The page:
Male Breast Cancer
Breast cancer survivors who received taxane-based chemotherapy for their disease are at increased risk for falls due to CIPN and treatment-associated effects on balance and gait.
Male breast cancer patients are less likely than their female counterparts to receive adjuvant hormone therapy and postlumpectomy radiation.
[Breast Cancer: Targets and Therapy] This review examines clinical characteristics of male breast cancer and best practices for long-term care with a focus on surveillance, screening, and treatment-related symptom management.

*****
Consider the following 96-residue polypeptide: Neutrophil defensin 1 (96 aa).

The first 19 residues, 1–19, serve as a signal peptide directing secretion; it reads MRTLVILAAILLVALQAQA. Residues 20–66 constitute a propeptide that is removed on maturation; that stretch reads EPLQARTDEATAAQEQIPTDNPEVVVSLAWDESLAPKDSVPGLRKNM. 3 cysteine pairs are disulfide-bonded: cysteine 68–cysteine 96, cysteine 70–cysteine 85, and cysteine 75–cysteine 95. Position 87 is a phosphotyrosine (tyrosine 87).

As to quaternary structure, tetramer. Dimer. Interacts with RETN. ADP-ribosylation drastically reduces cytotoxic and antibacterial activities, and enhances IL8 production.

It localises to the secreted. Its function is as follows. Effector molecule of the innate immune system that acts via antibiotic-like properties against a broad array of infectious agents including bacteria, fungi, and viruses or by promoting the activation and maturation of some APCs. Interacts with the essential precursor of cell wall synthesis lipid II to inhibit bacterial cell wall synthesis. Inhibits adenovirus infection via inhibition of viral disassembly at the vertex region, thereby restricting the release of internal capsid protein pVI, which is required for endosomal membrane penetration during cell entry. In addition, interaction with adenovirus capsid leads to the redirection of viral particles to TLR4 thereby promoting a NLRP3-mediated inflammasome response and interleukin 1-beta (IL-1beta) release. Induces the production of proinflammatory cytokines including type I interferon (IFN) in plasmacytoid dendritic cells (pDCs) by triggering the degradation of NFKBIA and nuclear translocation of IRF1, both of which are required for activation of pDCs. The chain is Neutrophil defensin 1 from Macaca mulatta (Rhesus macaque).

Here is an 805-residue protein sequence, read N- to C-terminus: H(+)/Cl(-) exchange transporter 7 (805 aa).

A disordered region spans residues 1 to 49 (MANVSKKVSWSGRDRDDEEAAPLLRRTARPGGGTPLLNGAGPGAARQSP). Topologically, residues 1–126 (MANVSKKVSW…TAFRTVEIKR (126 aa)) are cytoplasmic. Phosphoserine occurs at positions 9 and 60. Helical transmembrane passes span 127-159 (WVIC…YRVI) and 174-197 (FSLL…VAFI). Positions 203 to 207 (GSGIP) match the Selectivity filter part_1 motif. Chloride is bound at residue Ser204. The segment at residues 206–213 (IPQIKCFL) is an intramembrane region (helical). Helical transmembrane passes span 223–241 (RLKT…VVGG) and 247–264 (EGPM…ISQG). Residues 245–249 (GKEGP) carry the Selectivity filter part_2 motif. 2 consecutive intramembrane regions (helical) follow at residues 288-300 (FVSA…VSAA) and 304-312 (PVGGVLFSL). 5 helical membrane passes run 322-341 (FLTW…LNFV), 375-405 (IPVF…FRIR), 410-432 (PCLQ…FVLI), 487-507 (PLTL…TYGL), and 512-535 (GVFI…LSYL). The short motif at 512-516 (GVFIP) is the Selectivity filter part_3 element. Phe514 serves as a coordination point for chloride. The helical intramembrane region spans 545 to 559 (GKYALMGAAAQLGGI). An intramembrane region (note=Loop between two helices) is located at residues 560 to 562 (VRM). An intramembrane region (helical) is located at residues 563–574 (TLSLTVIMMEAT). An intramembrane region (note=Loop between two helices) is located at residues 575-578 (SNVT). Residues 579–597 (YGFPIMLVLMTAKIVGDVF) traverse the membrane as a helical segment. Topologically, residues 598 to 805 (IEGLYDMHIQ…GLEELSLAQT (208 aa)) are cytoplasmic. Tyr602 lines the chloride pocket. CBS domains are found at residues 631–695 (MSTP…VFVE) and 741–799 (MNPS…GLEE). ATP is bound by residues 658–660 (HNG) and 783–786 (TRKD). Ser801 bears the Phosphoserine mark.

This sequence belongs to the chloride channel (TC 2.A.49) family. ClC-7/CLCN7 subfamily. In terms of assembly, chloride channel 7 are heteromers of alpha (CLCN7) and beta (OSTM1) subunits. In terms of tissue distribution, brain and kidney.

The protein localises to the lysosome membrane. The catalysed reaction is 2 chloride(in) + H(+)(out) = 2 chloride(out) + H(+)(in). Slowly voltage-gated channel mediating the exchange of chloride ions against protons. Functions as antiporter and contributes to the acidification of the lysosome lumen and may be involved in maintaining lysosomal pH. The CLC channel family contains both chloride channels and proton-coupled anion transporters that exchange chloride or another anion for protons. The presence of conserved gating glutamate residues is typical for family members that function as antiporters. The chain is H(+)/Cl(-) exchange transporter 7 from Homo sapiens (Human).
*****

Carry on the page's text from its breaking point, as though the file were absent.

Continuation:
Results from the largest series of male breast cancer cases ever studied shows improvement in male survival, but not equal to that seen in women with breast cancer.
Breast cancer is treated differently in men than in women, with regard to frequency of both mastectomy and radiation treatment.
Breast cancer affects men as well as women, and the men who live with and survive breast cancer have a number of gender-specific adjustments to make.
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